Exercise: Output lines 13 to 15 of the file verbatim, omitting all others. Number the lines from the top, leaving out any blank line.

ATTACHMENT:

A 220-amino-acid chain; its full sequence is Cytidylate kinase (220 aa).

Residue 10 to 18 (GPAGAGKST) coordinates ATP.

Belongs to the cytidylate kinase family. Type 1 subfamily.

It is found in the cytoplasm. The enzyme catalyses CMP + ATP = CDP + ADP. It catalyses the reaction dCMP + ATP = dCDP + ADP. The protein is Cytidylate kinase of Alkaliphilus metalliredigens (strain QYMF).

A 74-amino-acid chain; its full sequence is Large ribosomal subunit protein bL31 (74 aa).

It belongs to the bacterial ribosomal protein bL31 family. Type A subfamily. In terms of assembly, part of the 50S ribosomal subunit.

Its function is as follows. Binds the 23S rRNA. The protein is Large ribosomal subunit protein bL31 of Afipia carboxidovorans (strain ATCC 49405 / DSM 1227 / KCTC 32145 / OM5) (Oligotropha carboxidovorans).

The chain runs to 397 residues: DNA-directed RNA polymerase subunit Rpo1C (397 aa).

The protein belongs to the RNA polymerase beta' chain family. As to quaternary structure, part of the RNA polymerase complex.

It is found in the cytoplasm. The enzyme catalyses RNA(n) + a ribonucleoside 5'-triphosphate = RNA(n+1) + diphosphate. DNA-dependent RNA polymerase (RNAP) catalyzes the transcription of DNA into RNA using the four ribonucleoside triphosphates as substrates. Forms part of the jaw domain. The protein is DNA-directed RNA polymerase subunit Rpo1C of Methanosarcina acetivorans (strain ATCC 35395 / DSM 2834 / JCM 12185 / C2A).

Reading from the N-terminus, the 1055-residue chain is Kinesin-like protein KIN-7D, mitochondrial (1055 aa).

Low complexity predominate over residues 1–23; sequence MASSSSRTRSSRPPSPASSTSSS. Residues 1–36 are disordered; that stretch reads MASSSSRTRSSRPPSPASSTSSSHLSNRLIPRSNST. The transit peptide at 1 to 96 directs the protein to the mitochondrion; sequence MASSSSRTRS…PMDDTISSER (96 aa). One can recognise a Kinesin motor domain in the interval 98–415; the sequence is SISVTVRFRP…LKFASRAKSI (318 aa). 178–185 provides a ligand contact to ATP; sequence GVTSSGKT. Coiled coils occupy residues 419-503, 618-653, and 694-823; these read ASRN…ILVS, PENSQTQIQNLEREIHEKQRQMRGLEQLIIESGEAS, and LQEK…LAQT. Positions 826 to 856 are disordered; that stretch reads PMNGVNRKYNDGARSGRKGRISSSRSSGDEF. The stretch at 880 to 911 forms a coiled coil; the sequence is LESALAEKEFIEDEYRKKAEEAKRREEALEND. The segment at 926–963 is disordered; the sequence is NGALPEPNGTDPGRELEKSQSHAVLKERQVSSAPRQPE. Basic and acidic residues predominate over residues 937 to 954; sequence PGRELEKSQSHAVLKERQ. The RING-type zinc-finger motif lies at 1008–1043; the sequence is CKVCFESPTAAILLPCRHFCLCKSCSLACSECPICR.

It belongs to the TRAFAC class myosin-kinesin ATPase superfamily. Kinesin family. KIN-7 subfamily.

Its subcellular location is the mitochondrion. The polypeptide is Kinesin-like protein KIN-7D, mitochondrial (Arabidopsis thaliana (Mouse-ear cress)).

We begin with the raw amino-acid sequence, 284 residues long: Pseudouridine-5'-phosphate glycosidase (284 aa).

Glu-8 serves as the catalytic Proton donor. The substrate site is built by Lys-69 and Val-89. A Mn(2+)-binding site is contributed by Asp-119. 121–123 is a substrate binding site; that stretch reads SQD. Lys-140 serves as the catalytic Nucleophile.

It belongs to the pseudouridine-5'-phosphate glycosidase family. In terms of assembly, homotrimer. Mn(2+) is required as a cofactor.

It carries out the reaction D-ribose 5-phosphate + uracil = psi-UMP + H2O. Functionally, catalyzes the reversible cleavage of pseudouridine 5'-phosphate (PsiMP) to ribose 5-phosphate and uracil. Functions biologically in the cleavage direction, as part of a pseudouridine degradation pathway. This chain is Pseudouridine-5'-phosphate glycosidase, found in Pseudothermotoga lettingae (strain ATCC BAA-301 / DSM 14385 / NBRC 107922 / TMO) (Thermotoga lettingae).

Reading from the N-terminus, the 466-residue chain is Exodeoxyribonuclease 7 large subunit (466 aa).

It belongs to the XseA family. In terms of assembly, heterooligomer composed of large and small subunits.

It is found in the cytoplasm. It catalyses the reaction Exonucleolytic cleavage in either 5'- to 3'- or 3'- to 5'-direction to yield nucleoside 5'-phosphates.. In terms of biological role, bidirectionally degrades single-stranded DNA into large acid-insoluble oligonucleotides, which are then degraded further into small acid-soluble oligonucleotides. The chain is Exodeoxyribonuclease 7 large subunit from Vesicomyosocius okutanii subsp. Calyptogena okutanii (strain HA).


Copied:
It belongs to the TRAFAC class myosin-kinesin ATPase superfamily. Kinesin family. KIN-7 subfamily.

Its subcellular location is the mitochondrion. The polypeptide is Kinesin-like protein KIN-7D, mitochondrial (Arabidopsis thaliana (Mouse-ear cress)).

We begin with the raw amino-acid sequence, 284 residues long: Pseudouridine-5'-phosphate glycosidase (284 aa).